We've been testing LG's latest OLED model and we are very, very impressed.
There is no secret about the fact that we here at Gamereactor have, for a long time, been madly in love with LG's OLED screens, which in many ways have been the best option for us gamers (who also watch a lot of TV series and movies) and with last year's TV C1, LG shined brightly. This year's model, C2, is not a revolution and for the uninitiated it may even be difficult to see any real change between this and its predecessor, but under the skin a lot has happened and it is noticeable that the closest competitor, Samsung's entry into the OLED market, has encouraged LG to raise their own bar.
The LG C2 is amazing.
The first thing that strikes you when you first unpack the C2 is how much lighter it is than all other OLED TVs. Much, much, much lighter. The 55-inch is downright absurdly feather-light and there are absolutely no problems mounting a stand or wall-hanging a TV like this on your own without risking breaking your own back. C2 is more evenly thin and feels more robust without being thick, compared to previous models. The back is black again, after being white for a couple of years, and there isn't the same risky feeling that you could possibly crack the panel if you happened to lift it in the upper corners. Very positive. The new stand is both super stylishly designed and lighter than the previous model (C1) and it is ingeniously designed, which means assembly takes around two minutes.
WebOS is also new, completely new and for the first time (for me who has a two-year-old Evo Gallery OLED from LG in the bedroom), this year it has been re-named WebOS 22 and here the focus is now on the user being able to customise its interface more via personal profiles. I'm not super keen on the idea of more passwords, more login boxes and more apps to be able to watch TV although some of the features are useful and nifty, which led to me turning off the whole profile thing in the C2 for most of the time during my three week long test period. I tested it though, of course, for a couple of days and the idea/concept works really well. LG wants to do a lot at once, as usual, and wants your TV to function as a smart hub and image bank and everything else, which, as I said, feels like something I could live without. However, the navigation, the look of the apps, the access to them, the speed of the system itself plus the nimble browser make this a brilliant smart TV that I still consider to be the best TV experience, overall. Google TV is good though, better than the old version (Android TV) it must be said but of everything that exists on the market today I still think WebOS is the best.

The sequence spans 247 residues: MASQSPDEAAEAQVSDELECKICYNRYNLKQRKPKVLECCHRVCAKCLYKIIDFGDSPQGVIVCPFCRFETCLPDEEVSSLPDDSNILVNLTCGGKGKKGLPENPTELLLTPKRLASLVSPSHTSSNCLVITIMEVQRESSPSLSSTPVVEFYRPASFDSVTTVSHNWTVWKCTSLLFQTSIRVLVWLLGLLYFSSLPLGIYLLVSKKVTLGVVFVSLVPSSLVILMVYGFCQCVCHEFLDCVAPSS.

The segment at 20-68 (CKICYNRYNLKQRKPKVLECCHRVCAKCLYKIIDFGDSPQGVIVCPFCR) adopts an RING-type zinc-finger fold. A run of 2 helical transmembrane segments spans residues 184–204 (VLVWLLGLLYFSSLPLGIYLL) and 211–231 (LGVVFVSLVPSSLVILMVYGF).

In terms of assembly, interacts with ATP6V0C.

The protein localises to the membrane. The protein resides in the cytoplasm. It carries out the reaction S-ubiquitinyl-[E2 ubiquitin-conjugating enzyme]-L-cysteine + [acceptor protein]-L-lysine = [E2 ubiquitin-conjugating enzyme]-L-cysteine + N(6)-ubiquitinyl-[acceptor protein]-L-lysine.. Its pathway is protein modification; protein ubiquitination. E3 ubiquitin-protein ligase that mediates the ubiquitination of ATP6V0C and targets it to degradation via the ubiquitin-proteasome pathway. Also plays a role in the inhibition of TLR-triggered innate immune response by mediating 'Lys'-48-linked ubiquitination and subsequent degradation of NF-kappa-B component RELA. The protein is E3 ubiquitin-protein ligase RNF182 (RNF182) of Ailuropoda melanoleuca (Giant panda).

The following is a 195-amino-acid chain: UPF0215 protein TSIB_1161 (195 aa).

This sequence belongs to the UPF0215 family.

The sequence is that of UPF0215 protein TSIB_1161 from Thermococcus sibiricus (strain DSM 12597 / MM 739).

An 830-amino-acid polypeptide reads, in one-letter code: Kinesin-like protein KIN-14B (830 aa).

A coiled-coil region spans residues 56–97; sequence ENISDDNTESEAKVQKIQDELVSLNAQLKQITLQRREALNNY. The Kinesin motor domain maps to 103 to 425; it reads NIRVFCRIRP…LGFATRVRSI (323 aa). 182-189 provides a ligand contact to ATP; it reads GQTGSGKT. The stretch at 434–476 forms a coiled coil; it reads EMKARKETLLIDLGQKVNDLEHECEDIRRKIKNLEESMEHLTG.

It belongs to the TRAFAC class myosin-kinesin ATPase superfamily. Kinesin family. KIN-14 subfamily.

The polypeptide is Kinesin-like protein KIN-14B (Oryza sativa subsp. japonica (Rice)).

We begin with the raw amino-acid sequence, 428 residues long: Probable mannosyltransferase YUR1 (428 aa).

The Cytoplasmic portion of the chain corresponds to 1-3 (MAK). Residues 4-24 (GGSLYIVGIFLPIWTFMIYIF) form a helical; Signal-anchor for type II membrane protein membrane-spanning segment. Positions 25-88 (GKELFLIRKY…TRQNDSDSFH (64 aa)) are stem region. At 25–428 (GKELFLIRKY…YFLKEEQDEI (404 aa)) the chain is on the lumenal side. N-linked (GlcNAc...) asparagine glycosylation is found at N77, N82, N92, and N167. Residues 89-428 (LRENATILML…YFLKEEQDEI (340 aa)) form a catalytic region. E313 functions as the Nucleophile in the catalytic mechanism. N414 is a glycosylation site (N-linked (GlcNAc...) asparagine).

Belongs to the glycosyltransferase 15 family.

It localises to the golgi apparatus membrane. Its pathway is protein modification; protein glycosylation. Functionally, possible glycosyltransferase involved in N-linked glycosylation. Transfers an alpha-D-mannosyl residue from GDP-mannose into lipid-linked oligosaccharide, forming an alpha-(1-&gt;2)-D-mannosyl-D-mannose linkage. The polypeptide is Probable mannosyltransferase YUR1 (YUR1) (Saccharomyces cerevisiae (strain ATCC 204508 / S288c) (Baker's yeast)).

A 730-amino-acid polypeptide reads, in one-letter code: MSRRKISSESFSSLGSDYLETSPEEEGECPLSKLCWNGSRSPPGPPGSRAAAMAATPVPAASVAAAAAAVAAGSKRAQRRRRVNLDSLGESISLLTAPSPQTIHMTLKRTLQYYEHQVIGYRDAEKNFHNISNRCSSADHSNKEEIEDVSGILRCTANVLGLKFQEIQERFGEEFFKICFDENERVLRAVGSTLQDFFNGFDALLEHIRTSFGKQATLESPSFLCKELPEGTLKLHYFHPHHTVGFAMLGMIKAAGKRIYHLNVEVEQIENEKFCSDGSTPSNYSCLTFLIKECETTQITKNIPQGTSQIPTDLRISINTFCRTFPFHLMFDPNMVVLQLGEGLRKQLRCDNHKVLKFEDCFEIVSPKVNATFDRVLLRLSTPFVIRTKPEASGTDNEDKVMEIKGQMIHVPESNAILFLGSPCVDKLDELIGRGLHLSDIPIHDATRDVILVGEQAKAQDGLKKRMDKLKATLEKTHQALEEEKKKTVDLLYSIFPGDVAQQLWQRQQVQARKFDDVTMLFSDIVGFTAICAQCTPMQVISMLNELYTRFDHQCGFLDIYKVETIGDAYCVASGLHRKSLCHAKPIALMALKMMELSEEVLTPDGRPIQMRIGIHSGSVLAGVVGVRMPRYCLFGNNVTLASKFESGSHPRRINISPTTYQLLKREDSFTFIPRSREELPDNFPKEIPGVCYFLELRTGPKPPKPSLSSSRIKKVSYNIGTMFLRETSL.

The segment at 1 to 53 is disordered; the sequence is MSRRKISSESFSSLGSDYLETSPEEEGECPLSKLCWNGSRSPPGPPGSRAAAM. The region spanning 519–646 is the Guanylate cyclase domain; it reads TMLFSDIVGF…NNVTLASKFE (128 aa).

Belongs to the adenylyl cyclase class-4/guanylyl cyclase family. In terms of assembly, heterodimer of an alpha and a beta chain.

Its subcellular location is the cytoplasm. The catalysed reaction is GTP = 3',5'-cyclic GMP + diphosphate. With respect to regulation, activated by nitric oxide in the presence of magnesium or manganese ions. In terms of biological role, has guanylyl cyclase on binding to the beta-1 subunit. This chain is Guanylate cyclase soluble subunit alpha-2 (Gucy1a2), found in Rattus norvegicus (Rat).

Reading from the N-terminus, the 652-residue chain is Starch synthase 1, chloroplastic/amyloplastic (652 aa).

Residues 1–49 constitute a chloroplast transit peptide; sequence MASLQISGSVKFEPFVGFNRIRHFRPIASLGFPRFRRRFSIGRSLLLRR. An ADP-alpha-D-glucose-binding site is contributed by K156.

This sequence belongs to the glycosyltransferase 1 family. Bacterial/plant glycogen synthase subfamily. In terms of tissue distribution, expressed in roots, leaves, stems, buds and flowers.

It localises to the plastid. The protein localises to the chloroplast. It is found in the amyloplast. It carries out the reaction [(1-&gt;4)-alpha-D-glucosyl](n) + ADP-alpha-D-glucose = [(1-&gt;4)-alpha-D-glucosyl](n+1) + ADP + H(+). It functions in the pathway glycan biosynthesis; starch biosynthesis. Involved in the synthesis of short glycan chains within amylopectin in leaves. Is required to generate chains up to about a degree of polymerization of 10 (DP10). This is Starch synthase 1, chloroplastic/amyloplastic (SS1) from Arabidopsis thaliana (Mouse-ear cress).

This is an ad:
When it comes to connectivity, LG is once again the best. On the market. Four HDMI 2.1 ports are offered, two of which support E-arc, three USB inputs and support for Bluetooth 5.0 as well as Wi-Fi 6. In terms of pure build quality, this TV is superior to Samsung's more expensive QD-OLED, which feels plasticky compared to the C2. The choice of materials is good and the C2 feels thoroughly luxurious and solid in a way that Samsung's counterpart unfortunately does not really do. The LG C2 comes with the same updated Magic Remote as the C1 and although a little has happened in the last ten (!) years with this remote control, it's so good that I'm not going to complain. It would be nice if LG started building a more premium-looking aluminium remote for its most expensive models, though. I would appreciate that. When it comes to the sound, LG has made the biggest progress in years thanks to the new sound chip and the new function "AI Acoustic Tuning" which, with the help of an external microphone (which is included in the box), allows you to calibrate the sound according to the room. And it works. It actually works really well. Of course, there isn't much bass to pick up here, but the voices sound clearer and cleaner than in any other OLED I've ever tested, and movies like Sea Beast and Lightyear offer a dynamic via the C2's built-in TV speakers that the predecessor C1 couldn't.
When it comes to picture quality, it's time for me to bring out the heavy artillery of lyrical superlatives, because this is a brilliant TV. Absolutely brilliant. The C2 is slightly, slightly brighter than the C1, which was already a fantastic screen and as usual with OLED, the blacks, contrast and colour reproduction are absolutely phenomenal. There's full support for HDR10, HLG and Dolby Vision here and LG's Filmmaker Mode is brilliant as is the new Dolby Vision IQ and Precision Detail system, which makes details appear a little better in a Dolby Vision-based picture. The image in the C2 is more colour neutral and thus better than the C1 and it can be seen that LG felt the competition from Samsung and Sony in particular and thus switched up its DSP.
The Alpha 9 processor is brilliant and there is depth and dynamism in image quality. Not least for us gamers. LG's Game Mode and "Game Optimiser" in the C2 are the best you will find on the market and this thanks to a number of reasons. In part, this is the only OLED that currently supports 4K/120 Dolby Vision and the only OLED with nine milliseconds of input lag in 60Hz and half of that in 120Hz via HDMI 2.1. The motion handling is superb and with the brighter panel, HDR gaming looks fantastic. There is a tiny, tiny bit of "banding" in the darkest parts of the image during certain moments and the Magic Remote feels a little plastic today, although it works (and works very well) but there is no doubt that this is the best TV you can currently buy, if, like me, you want to play games and watch a ton of movies. The LG C2 is a clean, brilliant overall package where everything feels well thought out, coordinated and balanced in a way that the competitors still can't quite manage.